I would agree with Microsoft’s argument that SDP creates a brittle protocol. Changes in the future will force renegotiations as a reaction to what’s going on locally into a need to maintain a paired state to the remote side (including the complexities should both sides simultaneously renegotiate). If you get into multiple party handshakes, it can be hell. We made a conscious decision to be stateless/independent in Open Peer, based on our expertise and history when working with SIP. With SDP offer/answer, I’ll be forced to use this unnatural state machine just to support offer/answer and forever hamper our ability to dynamically change offers until fully accepted in a round trip from the remote party (not to mention the complexities in group conversations). Offer / answer will add untold headaches, but I don’t want to complain just because it’s “harder” for us. It’s not just programming difficulties; it breaks our concept of a good P2P on the wire signaling protocol.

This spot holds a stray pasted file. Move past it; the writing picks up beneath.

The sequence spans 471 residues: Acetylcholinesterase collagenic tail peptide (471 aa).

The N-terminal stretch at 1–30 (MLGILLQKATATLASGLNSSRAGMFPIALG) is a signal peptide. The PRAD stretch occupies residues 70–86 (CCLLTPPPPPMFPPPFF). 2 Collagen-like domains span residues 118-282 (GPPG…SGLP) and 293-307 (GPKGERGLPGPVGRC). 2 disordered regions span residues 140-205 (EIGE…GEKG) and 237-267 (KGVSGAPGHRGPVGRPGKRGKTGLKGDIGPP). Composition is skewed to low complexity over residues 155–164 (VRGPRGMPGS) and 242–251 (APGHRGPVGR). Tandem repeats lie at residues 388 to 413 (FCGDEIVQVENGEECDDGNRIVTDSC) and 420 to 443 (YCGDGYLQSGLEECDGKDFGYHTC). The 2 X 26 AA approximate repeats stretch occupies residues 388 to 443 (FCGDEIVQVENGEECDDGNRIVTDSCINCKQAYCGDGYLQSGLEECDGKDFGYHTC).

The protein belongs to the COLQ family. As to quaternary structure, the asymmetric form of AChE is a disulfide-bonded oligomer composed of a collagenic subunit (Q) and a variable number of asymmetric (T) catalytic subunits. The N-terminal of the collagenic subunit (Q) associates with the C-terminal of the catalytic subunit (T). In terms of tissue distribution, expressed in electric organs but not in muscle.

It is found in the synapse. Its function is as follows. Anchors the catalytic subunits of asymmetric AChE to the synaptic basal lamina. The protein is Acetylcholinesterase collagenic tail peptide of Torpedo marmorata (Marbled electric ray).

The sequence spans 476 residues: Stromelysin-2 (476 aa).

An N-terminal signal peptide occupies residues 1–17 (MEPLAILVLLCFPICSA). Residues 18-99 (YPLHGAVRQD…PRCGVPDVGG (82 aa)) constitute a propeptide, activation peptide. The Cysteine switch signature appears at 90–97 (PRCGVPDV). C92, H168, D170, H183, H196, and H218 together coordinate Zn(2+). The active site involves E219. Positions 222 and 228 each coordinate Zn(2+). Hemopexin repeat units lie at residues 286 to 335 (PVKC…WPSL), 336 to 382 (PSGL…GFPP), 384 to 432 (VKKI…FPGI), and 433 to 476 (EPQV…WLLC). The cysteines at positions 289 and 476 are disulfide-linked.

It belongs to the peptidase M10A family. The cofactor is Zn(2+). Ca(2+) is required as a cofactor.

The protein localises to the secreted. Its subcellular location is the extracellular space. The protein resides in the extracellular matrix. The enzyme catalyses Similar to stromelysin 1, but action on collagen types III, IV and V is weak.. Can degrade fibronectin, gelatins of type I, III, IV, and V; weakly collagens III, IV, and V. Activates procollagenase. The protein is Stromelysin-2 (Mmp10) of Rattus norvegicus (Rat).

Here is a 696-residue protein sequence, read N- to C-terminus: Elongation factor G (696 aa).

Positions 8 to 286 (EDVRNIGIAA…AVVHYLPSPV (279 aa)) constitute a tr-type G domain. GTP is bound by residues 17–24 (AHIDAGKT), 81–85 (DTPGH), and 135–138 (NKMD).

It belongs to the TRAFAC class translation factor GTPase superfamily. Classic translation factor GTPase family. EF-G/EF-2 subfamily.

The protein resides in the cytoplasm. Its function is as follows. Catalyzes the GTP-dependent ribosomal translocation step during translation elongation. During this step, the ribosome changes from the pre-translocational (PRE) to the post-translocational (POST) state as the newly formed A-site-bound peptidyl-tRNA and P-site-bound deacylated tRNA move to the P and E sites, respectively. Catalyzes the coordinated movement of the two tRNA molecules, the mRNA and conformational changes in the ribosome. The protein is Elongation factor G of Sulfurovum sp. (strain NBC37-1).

The browser vendors have to create an API anyway – from the “initiator” side to be able to get an SDP blob. But the receiver side gets all sorts of implied logic and behavior when it receives this blob. Whatever untold elements exist in the SDP, it must understand (or reject even though it might be compatible). Some might say “wonderful” as it makes it all free/easy. But like the saying goes, free has a cost. The cost is a loss of control over what behaviours are wanted by the receiving party. The remote browser has to support all features that exist in the SDP, no matter how crazy and who is to say the SDP is going to the browser anyway? You’ll get versioning issues across SDP, all bundled into the offer / answer state machine.

Since I control my own JavaScript, I won’t get wonky unsupported/requested features, right? Not so. Interoperability is ridiculous in SIP today, it will get much worse with SDP in WebRTC.